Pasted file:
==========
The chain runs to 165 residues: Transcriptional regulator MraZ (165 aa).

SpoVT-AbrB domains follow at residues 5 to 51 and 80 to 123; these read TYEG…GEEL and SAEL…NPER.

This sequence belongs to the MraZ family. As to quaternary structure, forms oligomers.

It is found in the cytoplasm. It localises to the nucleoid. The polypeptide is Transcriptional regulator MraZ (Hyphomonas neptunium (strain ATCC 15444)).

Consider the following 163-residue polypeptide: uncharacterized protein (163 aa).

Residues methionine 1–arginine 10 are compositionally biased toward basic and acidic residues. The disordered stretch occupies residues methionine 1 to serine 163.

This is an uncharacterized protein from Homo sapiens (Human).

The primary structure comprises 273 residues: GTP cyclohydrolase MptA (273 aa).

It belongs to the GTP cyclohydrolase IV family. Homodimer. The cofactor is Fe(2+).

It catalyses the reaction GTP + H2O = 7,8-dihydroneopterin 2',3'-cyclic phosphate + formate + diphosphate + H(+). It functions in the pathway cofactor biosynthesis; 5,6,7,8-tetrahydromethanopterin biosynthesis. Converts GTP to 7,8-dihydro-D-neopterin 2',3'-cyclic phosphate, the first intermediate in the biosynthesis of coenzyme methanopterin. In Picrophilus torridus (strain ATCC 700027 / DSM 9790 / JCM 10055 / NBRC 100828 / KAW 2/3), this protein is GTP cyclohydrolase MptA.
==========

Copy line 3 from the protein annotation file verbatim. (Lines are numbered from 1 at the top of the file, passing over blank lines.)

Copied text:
This sequence belongs to the MraZ family. As to quaternary structure, forms oligomers.